' new book American Founders: How People of African Descent Established Freedom in the New World
(NewSouth Books, 2019) reveals men and women of African descent as key protagonists in the story of American democracy. It chronicles how black people developed and defended New World settlements, undermined slavery, and championed freedom throughout the hemisphere from the sixteenth thorough the twentieth centuries. While conventional history tends to reduce the roles of African Americans to antebellum slavery and the civil rights movement, in reality African residents preceded the English by a century and arrived in the Americas in numbers that far exceeded European migrants up until 1820. Afro-Americans were omnipresent in the founding and advancement of the Americas, and recurrently outnumbered Europeans at many times and places, from colonial Peru to antebellum Virginia. African-descended people contributed to every facet of American history as explorers, conquistadores, settlers, soldiers, sailors, servants, slaves, rebels, leaders, lawyers, litigants, laborers, artisans, artists, activists, translators, teachers, doctors, nurses, inventors, investors, merchants, mathematicians, scientists, scholars, engineers, entrepreneurs, generals, cowboys, pirates, professors, politicians, priests, poets, and presidents. The multitude of events and mixed-race individuals included in the book underscores that black and white Americans share the same history, and in many cases, the same ancestry. American Founders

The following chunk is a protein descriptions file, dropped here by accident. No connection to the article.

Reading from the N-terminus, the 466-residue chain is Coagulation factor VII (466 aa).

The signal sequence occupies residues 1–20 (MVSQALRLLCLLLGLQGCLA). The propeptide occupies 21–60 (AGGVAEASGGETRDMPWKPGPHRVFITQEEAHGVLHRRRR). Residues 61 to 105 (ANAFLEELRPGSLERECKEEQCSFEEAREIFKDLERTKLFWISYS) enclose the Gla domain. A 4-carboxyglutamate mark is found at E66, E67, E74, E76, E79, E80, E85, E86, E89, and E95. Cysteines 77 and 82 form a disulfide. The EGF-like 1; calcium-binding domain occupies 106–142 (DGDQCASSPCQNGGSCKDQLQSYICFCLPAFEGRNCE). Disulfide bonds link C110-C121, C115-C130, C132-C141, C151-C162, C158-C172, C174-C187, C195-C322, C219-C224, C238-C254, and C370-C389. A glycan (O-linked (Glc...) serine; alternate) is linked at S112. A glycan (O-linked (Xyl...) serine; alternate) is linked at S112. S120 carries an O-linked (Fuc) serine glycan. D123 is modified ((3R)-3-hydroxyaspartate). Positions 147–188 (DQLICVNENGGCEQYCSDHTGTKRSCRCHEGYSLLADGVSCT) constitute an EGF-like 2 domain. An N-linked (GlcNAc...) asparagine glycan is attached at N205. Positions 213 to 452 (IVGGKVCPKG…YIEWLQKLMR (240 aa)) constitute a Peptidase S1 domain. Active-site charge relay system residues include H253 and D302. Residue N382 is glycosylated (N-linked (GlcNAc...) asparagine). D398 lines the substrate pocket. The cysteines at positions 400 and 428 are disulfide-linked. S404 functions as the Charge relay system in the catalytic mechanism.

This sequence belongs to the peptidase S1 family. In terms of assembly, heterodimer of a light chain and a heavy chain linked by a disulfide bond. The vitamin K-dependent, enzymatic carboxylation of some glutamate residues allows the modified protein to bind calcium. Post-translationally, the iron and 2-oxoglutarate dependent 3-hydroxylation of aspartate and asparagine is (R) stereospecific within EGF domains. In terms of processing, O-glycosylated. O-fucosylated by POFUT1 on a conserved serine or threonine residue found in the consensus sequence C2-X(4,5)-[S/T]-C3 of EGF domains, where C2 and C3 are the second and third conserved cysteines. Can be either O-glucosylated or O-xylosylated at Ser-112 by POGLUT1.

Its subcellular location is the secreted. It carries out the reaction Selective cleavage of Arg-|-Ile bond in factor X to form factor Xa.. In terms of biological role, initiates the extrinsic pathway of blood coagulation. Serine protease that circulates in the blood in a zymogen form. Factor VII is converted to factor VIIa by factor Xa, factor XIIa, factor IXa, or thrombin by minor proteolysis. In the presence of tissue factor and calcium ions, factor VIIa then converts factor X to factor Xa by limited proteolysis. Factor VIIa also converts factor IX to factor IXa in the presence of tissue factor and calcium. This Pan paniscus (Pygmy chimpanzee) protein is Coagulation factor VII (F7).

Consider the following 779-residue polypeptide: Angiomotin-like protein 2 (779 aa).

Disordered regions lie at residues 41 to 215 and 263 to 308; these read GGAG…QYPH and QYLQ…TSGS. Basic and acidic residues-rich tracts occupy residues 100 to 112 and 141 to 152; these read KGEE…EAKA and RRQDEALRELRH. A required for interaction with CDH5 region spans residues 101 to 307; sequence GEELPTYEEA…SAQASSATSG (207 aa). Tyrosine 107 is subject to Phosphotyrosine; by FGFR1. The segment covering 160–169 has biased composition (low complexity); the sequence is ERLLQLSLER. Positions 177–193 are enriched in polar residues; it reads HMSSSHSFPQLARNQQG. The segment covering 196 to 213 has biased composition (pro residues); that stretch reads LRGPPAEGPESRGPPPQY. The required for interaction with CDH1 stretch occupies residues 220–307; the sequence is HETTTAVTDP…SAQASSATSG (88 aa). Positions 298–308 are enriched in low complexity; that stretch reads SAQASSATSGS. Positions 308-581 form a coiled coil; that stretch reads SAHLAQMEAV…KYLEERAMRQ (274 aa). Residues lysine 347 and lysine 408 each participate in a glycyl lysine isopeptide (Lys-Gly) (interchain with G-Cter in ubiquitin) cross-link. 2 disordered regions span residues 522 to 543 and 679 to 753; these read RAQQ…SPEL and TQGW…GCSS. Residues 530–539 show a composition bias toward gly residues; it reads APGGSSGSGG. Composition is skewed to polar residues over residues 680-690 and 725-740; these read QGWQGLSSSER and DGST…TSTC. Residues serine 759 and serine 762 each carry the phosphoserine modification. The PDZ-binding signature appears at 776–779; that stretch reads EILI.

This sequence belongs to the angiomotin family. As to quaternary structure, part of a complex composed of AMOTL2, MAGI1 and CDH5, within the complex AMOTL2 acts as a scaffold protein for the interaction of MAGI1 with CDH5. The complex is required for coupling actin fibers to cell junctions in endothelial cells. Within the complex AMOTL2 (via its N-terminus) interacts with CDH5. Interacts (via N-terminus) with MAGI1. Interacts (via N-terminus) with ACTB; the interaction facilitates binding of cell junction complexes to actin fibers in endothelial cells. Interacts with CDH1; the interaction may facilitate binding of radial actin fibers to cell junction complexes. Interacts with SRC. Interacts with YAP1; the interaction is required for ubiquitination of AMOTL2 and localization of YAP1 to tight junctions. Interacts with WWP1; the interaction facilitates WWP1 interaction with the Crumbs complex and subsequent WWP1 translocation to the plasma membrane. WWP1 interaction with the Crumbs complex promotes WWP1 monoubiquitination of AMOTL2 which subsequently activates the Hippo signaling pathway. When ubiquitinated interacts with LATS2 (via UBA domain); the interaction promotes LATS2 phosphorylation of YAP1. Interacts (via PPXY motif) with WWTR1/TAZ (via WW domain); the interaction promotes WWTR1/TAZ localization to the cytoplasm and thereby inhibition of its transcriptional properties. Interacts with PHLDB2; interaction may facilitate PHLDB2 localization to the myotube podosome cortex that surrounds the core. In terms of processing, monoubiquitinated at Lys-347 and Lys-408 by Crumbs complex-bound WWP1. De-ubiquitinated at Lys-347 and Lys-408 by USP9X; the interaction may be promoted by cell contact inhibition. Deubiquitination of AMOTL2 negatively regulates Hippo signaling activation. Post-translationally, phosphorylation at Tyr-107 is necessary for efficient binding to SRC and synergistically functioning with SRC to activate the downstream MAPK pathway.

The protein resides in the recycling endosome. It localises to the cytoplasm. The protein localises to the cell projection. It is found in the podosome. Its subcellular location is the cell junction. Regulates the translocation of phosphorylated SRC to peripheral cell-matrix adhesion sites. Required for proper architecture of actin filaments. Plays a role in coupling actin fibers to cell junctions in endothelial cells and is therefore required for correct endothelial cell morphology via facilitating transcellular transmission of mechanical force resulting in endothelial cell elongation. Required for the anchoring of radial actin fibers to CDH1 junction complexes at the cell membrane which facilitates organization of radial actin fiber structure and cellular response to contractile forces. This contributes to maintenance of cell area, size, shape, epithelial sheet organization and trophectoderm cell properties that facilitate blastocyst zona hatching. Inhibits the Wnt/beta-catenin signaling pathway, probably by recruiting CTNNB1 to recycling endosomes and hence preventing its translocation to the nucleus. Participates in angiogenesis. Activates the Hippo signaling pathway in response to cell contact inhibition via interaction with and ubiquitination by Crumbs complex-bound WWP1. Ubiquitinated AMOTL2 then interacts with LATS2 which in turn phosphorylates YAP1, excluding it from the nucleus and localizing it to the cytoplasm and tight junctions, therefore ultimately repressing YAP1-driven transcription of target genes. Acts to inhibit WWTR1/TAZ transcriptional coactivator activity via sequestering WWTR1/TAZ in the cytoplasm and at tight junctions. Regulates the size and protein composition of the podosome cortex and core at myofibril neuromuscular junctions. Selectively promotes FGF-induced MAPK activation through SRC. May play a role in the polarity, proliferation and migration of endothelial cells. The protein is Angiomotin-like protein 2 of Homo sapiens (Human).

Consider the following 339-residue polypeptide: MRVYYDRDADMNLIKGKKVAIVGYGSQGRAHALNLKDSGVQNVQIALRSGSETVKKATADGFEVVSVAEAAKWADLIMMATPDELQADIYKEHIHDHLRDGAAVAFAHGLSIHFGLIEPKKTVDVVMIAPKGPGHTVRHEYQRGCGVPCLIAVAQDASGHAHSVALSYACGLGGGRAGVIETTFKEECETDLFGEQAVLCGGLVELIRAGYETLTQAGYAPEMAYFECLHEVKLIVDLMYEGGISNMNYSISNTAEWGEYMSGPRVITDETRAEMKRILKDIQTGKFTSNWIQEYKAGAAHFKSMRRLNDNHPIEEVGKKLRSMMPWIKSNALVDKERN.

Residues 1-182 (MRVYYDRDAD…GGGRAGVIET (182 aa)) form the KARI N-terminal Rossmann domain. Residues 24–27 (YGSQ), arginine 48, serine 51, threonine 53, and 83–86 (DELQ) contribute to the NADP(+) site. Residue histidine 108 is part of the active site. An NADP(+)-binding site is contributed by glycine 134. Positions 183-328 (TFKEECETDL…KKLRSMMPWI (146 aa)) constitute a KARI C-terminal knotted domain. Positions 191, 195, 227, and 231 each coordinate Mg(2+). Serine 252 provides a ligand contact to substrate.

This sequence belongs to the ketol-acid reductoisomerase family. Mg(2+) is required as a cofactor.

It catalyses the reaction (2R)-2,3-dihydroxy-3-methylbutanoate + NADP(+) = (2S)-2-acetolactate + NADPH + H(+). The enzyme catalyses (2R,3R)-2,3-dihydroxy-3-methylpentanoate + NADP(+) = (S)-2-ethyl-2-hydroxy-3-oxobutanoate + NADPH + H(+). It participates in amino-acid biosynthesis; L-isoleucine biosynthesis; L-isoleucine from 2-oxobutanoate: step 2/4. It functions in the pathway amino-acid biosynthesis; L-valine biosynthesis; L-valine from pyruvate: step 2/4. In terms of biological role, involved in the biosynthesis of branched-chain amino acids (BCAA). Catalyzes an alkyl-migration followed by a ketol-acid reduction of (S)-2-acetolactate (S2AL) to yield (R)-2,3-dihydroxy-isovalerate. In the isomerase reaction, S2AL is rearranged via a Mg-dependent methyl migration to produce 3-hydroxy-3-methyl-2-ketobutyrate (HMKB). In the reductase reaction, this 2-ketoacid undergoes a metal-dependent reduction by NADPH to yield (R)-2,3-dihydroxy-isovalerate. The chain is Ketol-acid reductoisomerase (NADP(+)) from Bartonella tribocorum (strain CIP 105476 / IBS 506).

is meant to celebrate this shared heritage and strengthen these bonds.
Adam McNeil is PhD student in History at the University of Delaware where he is an African American Public Humanities Initiative and Colored Conventions Project Scholar. He received his M.A. in History at Simmons College in 2018 and his B.S. in History at Florida Agricultural and Mechanical University in 2015. Follow him @CulturedModesty on Twitter to learn more about upcoming interviews.